Bryan Davis, reporter with the Birmingham Business Journal, contributed to this report.
BIRMINGHAM, Ala.–The automotive industry may indeed be the manufacturing future of Mississippi, with Yokohama Tire on the way in West Point and with efforts to lure more auto manufacturers to the Delta with worker training programs. Seeing that as the future, Gov. Phil Bryant called Friday for the formation of an organization that would promote auto manufacturing across the south.
Bryant spoke in Birmingham at the Southern Automotive Conference. He called for the formation of the “Southern Automotive Compact”, that would be a corporation, with an executive director, which would be responsible for bringing more auto plants and suppliers, in the vein of Nissan, to Mississippi and its neighbors.
“You have the resources come together. You find an executive director with zeal,” Bryant said during a panel discussion, following the preview of a study conducted by the Center for Automobile Research focused on where the South stands in the global competition for manufacturing investment. “You put that individual in there, and his or her job is to make sure there is a regional approach to the automobile industry.”
Bryant even offered a suggestion for the alliance’s headquarters.
“Oh, by the way, Mississippi would be glad to host the headquarters for the Southern automobile compact corporation,” Bryant said. “I’ve got a perfect building near Canton, Miss. that it can fit into.”
Bryant’s comments came after the previously mentioned report, which surveyed a dozen auto manufacturing sites across the Southeast, noted the need for more collaboration between the Southern states to remain strong competitors in the global economy.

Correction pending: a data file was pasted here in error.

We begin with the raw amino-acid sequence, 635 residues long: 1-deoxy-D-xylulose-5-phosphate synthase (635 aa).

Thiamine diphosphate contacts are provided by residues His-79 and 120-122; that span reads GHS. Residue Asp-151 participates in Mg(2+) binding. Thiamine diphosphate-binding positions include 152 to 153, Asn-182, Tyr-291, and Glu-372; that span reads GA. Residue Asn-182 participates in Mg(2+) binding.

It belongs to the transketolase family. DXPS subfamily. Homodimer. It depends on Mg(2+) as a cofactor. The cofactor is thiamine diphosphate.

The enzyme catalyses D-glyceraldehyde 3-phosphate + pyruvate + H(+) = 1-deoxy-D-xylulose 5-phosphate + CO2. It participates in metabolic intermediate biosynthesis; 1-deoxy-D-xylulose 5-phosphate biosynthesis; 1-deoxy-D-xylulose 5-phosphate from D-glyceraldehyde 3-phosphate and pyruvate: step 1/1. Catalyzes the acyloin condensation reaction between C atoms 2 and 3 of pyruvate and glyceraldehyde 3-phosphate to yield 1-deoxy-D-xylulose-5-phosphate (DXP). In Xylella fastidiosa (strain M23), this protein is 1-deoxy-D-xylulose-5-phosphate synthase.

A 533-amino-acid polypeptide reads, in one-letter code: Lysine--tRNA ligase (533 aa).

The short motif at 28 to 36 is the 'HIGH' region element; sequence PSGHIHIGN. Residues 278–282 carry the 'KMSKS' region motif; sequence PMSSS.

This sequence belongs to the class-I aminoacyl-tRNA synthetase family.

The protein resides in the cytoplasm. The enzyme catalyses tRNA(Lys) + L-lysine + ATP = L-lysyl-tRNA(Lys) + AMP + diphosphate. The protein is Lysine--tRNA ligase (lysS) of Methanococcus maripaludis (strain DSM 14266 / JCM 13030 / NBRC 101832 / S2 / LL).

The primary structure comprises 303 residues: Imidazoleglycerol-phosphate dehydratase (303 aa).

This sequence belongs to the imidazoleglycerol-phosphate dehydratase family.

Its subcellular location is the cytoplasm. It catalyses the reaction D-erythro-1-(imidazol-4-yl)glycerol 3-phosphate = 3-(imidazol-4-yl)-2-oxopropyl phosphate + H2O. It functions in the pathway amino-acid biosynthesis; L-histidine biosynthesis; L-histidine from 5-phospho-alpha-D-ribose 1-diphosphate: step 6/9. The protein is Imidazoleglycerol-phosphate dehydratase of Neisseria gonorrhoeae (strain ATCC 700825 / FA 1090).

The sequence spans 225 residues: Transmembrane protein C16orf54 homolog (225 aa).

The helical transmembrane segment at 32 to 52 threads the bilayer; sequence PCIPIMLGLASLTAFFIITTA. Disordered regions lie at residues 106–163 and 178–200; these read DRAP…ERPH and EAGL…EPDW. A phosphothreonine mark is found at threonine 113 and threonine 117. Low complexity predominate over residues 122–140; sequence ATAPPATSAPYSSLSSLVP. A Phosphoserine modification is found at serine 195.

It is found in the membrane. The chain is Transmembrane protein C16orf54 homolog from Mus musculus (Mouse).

The report cited Mexico as the South’s number one competitor.
In 2013, Mexico outpaced the South’s automotive investment total three-to-one with $1.5 billion to the South’s half billion dollars in investments.
“That type of organization, a compact although not easy to put together, a formal structure that is managed by the states, I believe is what we are going to need and what we must do if we are going to compete globally,” Bryant said.
Alabama Commerce Sec. Greg Canfield told the Birmingham Business Journal that interconnecting the universities that are already serving as research hubs for the automobile industry is key.
“We just have to set aside, as we’ve done in the past, the competitive aspects where we are going to go head-to-head and find those areas where we can promote the region both from a marketing perspective and promote it internally,” Canfield said.
Bryant, whose state has 15 community colleges in operation, said utilizing the leadership at those institutions would be key in the success of the regional organization.